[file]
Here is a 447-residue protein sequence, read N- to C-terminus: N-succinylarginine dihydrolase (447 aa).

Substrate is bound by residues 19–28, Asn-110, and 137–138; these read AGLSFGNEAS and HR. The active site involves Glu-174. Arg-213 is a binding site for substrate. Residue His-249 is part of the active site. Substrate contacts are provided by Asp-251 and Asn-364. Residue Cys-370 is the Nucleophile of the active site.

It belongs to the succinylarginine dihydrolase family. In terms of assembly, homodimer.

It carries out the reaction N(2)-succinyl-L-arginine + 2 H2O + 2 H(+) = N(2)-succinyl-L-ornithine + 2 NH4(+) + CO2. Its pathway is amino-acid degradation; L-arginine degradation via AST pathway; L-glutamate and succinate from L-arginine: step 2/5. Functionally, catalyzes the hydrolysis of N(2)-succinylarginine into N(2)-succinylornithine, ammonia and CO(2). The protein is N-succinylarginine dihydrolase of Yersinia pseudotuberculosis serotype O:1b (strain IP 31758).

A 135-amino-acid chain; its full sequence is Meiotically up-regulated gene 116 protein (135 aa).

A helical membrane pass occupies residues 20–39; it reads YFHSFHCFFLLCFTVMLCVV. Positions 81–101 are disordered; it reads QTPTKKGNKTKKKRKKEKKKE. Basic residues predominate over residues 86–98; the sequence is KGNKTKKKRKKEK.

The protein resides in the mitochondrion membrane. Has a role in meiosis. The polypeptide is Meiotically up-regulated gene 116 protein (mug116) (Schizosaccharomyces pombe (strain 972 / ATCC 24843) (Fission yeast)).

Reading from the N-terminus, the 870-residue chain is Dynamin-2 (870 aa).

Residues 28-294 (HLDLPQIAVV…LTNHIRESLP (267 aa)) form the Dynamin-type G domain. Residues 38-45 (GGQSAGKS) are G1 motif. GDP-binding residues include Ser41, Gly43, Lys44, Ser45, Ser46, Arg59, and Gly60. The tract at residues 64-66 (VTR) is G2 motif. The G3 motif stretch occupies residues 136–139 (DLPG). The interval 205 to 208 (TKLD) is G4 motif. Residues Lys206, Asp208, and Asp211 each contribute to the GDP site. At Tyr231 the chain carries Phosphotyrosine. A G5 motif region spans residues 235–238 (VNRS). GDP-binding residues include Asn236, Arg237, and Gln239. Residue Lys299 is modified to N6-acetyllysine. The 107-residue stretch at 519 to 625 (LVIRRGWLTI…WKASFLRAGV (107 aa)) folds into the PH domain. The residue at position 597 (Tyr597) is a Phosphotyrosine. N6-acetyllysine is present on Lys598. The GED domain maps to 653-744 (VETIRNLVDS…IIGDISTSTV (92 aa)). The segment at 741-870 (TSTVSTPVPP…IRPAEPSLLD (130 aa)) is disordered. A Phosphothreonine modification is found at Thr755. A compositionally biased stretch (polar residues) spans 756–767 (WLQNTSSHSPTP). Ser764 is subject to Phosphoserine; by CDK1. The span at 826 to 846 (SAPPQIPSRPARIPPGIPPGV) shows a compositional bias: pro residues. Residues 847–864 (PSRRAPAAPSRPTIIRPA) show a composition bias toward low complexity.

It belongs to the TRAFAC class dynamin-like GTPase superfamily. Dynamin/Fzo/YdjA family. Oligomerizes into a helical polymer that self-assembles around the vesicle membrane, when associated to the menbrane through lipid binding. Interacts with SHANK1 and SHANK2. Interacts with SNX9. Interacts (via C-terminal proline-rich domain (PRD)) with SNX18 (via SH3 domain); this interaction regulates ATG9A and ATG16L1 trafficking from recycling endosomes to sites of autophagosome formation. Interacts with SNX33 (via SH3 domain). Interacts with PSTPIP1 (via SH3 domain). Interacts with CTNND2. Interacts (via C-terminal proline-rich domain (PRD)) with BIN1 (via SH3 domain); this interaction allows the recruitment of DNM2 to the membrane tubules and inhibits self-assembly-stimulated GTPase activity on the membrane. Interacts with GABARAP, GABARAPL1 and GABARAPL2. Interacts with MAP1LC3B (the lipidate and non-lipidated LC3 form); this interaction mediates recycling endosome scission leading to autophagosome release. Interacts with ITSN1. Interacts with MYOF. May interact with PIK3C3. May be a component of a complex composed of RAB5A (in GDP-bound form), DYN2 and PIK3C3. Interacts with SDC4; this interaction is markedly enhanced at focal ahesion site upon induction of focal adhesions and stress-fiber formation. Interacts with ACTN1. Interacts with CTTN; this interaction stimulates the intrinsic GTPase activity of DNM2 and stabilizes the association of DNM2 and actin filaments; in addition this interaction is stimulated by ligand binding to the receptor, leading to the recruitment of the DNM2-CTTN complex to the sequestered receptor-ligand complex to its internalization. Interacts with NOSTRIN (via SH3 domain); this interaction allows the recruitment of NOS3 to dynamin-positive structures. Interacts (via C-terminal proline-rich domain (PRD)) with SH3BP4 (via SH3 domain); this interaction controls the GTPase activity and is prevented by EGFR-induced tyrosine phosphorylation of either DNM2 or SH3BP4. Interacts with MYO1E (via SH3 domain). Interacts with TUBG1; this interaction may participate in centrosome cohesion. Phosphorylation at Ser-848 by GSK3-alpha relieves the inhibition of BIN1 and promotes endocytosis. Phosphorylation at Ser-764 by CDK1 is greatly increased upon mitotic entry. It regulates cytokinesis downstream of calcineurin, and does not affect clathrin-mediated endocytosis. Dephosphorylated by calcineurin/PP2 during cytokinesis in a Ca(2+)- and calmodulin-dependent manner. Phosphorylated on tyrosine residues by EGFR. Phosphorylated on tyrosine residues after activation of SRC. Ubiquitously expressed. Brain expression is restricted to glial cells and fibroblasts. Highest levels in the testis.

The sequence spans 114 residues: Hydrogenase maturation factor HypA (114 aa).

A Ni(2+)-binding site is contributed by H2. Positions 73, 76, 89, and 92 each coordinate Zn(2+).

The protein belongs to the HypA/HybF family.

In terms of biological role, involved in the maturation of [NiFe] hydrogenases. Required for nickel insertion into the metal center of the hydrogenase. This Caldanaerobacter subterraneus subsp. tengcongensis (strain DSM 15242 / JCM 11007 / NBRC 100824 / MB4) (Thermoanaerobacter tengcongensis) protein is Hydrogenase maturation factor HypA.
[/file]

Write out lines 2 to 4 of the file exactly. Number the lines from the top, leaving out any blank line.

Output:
Substrate is bound by residues 19–28, Asn-110, and 137–138; these read AGLSFGNEAS and HR. The active site involves Glu-174. Arg-213 is a binding site for substrate. Residue His-249 is part of the active site. Substrate contacts are provided by Asp-251 and Asn-364. Residue Cys-370 is the Nucleophile of the active site.

It belongs to the succinylarginine dihydrolase family. In terms of assembly, homodimer.

It carries out the reaction N(2)-succinyl-L-arginine + 2 H2O + 2 H(+) = N(2)-succinyl-L-ornithine + 2 NH4(+) + CO2. Its pathway is amino-acid degradation; L-arginine degradation via AST pathway; L-glutamate and succinate from L-arginine: step 2/5. Functionally, catalyzes the hydrolysis of N(2)-succinylarginine into N(2)-succinylornithine, ammonia and CO(2). The protein is N-succinylarginine dihydrolase of Yersinia pseudotuberculosis serotype O:1b (strain IP 31758).